A Coaching Power Tool By Anita Szabo, Leadership & Career Coach, HUNGARY
The Shades Black & White vs. Critical Thinking
The shades between black and white are not grey. They are the full-color spectrum!
‘Black and White’s thinking is one of the most common challenges I see with coaching clients. The issue with Black-and-White thinking is that it limits the ocean full of possibilities, options, and ideas to just two possible choices. Yet this is very limiting. Clients might feel they must make either/or choices; however, they can explore the endless possibilities that lie in between.
Amongst many cases, I experienced black-and-white thinking when I went through significant changes in my life; changing the country where we live, quitting a well-paying and highly respected job after a decade, and transitioning into coaching. Despite how much I expected to have a career break and enjoy the free time for energizing learning, I felt scared of not having the same steady flow of income anymore.
I was sure that I did not want to have a full-time job requiring the same amount of time and resources and that building up a coaching business requires more time to be created. Before taking this topic to peer-coaching, I felt stuck with the idea that either taking another full-time job that would impact my work-life balance the same way as my previous position or fully dedicating myself to business building, compromising my cash flow for several months. Coaching helped me to discover that my thinking was limited in several aspects. Not all jobs are the same, and there can be ways to do both for a certain amount of time.
Definition of Black-and-White Thinking
Black-and-white thinking is a thought pattern that makes someone think or feel in absolutes. Something is either right or wrong, good or bad, success or failure; there is no in-between; however, the world generally does not work in such a “one or the other” way. It often comes together with perfectionism, usually recognizing just two levels of performance: perfection and failure.
Peoplewithblack-and-white thinking sees things in very simplistic ways, often seeing only the two extremes:
As Isaac Asimov, the famous biochemistry professor highlighted the relativity of wrong: “The basic trouble, you see, is that people think that “right” and “wrong” are absolute; that everything that isn’t perfectly and completely right is totally and equally wrong.”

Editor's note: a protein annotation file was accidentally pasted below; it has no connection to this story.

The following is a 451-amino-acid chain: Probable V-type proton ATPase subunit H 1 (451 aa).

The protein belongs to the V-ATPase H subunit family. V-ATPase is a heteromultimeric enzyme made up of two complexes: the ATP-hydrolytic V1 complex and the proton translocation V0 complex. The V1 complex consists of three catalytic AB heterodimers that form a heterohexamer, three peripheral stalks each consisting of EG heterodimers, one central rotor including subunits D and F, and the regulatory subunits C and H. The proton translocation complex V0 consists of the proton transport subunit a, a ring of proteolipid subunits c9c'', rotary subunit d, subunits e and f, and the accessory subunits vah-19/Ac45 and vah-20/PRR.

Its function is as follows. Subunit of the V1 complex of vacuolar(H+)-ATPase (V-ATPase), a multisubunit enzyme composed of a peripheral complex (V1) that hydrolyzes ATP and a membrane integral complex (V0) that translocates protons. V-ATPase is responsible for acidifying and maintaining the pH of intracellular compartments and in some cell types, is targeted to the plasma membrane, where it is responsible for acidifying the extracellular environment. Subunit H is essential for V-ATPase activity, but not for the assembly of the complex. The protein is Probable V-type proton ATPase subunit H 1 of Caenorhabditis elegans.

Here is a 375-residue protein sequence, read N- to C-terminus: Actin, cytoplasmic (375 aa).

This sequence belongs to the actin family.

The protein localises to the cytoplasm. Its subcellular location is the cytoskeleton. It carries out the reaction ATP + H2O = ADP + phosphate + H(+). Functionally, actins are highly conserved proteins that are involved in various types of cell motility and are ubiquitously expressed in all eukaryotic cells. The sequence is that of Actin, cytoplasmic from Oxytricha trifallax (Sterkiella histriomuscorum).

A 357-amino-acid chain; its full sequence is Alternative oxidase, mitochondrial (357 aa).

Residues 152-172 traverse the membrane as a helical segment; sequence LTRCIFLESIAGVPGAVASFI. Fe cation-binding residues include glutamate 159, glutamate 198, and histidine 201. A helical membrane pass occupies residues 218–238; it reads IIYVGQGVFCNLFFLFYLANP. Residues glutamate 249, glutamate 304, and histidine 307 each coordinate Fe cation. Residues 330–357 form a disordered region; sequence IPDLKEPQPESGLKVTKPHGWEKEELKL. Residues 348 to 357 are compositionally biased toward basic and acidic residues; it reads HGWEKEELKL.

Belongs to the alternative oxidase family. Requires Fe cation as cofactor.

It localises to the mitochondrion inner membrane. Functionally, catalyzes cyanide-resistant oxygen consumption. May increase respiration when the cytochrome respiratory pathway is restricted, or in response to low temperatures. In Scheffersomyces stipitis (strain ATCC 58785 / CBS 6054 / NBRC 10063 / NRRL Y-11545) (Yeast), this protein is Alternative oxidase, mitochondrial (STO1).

When Black-and-White thinkers believe in something, they believe it 100% and have absolutely no doubts that they are right. They not only THINK they are right, they KNOW they are right, and anyone who disagrees with them must be absolutely wrong. They usually do not allow different perspectives, middle ground, or other opinions. As they feel massive certainty, and they also have strong emotions. They are not just ANGRY but FURIOUS. They do not just DISLIKEs someone but HATE them. They are not simply UPSET, but they are DISGUSTED.
Although Black-and-White thinking can sometimes be helpful, it can force us to make decisions when we have been procrastinating, and it can help us to ‘chunk up’ and find clarity in complicated situations.
Possible limitations for the clients:
- Losing essential details and limiting themselves
- Failing to see linkages and complexities
- Taking their perspective as the only reasonable one
- Lack of flexibility, seeing their facts as only relevant ones
- The constant need for absolute answers and certainty.
- Feel like having only two sub-optimal choices
The Difference between Black & White vs. Critical Thinking
Definition of Critical Thinking
Many people perceive critical thinking as a negative thing. There is a massive difference between critical thinking and negativity. Negative thinking assumes that only bad things will happen without concrete evidence or proof. Critical thinking is looking at every detail and then deciding on your own way. In other words, finding the truth and not accepting any belief or claim.
Critical thinking is the ability to engage in reflective and independent thinking. It comes with analyzing all available facts, observations, arguments, and evidence to form a judgment. It is self-guided, self-disciplined thinking which attempts to store at the highest level of quality in a fair-minded way. In essence, critical thinking requires clients to use their ability to reason. It strives to be an active learner rather than a passive recipient of any information.
Critical thinkers attentively question ideas and assumptions rather than just accepting them. They will always seek to determine whether the ideas, arguments, and findings represent the whole picture and are open to identifying that they do not.
Possible benefits of critical thinking:
- Constantly attempting to live rationally, reasonably, empathically
- Approaching problems consistently and systematically rather than by intuition